Enthusiasm, passion and drive are all traits that help Appalachian State University’s marching band succeed, from game day performances to weekly rehearsals.
The Marching Mountaineers are 289 members strong and work to maintain their title of “North Carolina’s Band of Distinction.”
“We take the best of the best,” Molly Allman, a sophomore music education major and piccolo player, said. “There’s a lot of good sound.”
The band is made up of 11 sections, ranging from clarinet to color guard. Roughly 40 percent of the band is comprised of music majors, while the other 60 percent is made up of a variety of majors.
Rehearsals take place on Tuesdays and Thursdays in Kidd Brewer Stadium, or if it rains, in Broyhill Music Center. They consist of a leadership meeting, section warm-ups, music and marching practice. Section leaders are responsible for setting the drills, taking attendance and overseeing visuals.
But according to Zach Gutierrez, a senior risk management insurance major and mellophone section leader, the majority of detailed rehearsal happens before the fall semester even begins.
Band camp, which takes place the week before classes start, is where band members from “rookies” to “veterans” all prepare for the upcoming semester. Music is distributed for memorization; band leaders work out details for pre-game and halftime shows. Band members practice the 8-to-5 step—the basic movement that covers five yards in eight steps—while drum majors and section leaders supervise. Gutierrez said each day contains around six hours of music rehearsal and three hours of marching.
The band performs at more than just home football games; they also play at Appalachian’s Open House, Fan Fest, in the homecoming parade and at bowl games.
“Away games are a different facility and different energy, but it’s still an energy that makes you excited,” Rebekah Betts, a senior health and physical education major and band advisor, said. “Also it’s cool to see the techniques of other bands.”
JaQuan Wiley, a senior music education major and drum major, said traveling is a matter of transferring over everything the band already knows. “You just have to take it game by game,” he said. “It’s fun to see the inner workings of things. You just have to be flexible, and have fun.”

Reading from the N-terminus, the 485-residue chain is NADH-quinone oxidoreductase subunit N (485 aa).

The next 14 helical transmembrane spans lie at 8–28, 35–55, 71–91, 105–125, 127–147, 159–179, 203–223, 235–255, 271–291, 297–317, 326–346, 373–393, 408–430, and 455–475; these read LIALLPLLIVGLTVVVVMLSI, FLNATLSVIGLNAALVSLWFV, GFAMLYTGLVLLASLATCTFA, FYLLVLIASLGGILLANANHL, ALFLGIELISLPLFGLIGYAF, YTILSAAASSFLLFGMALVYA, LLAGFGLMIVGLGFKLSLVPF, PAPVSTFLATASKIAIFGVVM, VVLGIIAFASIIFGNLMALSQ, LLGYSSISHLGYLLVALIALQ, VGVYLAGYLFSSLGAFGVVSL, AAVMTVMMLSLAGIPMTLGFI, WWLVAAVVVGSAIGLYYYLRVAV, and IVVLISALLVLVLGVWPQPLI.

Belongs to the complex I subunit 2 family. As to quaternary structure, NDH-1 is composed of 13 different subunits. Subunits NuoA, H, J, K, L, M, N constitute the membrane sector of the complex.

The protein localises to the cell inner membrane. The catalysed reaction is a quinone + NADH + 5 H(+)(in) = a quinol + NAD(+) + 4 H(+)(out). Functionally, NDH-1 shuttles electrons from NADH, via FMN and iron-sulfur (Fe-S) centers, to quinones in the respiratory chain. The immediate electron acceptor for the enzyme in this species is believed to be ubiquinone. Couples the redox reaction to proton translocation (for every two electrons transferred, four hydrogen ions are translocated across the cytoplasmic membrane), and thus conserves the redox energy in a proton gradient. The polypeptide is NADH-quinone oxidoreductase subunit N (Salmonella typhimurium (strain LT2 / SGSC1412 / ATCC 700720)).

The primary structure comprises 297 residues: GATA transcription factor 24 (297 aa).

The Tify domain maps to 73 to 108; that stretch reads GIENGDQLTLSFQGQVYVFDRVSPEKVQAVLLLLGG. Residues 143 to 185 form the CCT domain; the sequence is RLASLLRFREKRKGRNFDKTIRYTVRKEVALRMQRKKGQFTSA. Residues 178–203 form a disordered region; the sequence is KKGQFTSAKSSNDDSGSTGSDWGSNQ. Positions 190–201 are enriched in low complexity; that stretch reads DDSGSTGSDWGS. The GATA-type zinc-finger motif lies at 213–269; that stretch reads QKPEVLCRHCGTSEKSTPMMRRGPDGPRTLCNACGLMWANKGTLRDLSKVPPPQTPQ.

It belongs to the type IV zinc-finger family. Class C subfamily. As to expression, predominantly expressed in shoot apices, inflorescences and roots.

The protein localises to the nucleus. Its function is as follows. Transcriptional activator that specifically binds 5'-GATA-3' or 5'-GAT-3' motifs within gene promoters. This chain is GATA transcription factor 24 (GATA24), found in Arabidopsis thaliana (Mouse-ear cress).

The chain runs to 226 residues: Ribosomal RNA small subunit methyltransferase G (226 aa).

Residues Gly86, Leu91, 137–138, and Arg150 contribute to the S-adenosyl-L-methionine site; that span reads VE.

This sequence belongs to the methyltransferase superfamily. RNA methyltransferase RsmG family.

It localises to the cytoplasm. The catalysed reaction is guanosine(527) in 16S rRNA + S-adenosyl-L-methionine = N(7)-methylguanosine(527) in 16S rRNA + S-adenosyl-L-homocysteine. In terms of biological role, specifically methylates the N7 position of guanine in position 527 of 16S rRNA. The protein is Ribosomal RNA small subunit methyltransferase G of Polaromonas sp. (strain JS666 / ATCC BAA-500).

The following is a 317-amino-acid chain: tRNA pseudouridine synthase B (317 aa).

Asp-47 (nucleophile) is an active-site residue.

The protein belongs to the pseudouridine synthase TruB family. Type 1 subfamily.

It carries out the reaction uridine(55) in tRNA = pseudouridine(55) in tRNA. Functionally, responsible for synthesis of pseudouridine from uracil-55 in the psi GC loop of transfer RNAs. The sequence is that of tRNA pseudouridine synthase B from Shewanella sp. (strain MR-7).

But according to Wiley and Gutierrez, there’s nothing like a home football game, where the band gets the opportunity to perform several times throughout the day. “Home games are electricity all the way through,” Gutierrez said. “It’s like a constant stream of energy.”
Game days begin with a morning rehearsal, then dispersal across campus to perform for tailgaters. After a quick break for lunch, the band performs a concert on Walker Hall’s lawn, which gives fans the opportunity to see up close what the band has been working on. Following that is the pre-game show, where the band marches into the stadium and performs for the crowd.
“Pre-game is lit,” Gutierrez said, laughing. “It’s amazing to feel appreciated here.”
Allman said that during her first game experience as a transfer student, she “teared up during [her] first march onto the field. Playing in that big of an ensemble and being in such an excellent band, it’s one of the greatest experiences of [her] life.”
Halftime is another opportunity to perform a variety of shows, such as this year’s “Earth, Wind and Fire,” “Country and Western,” or “Veteran’s Show,” which is reserved for the second to last game in November. The final performance of the day is the post-game show, which is played as spectators leave the stadium. In total, the band’s performance schedule begins at 9 a.m. and finishes around 7:30 p.m.
Besides the performance experience, Betts said the marching band also has social and interactive elements that band members enjoy.
“It’s a great way to make friends who have a lot in common with you,” Allman said. “Everyone is super nice, the leadership is fantastic. Everyone wants you to get better, but we all look out for each other.”
Wiley has an analogy he likes to use to describe band; he compares it to living on a cul-de-sac, surrounded by friends. And that environment of collaboration isn’t just limited to within the band; the athletics department, for example, brings ice cream to the band’s last rehearsal before the first football game of the season and listens to what they’ve been working on.
As for what it takes to succeed in marching band? “What you put into classes and rehearsals really sets the mood for your experience,” Betts said.
Wiley recommends enthusiasm, passion and drive. “Be open to new experiences, be receptive,” he said. “It’s truly an experience of a lifetime.”
Story By: Macon Atkinson, Intern A&E Reporter
Photos By: Mickey Hutchings, Intern Photographer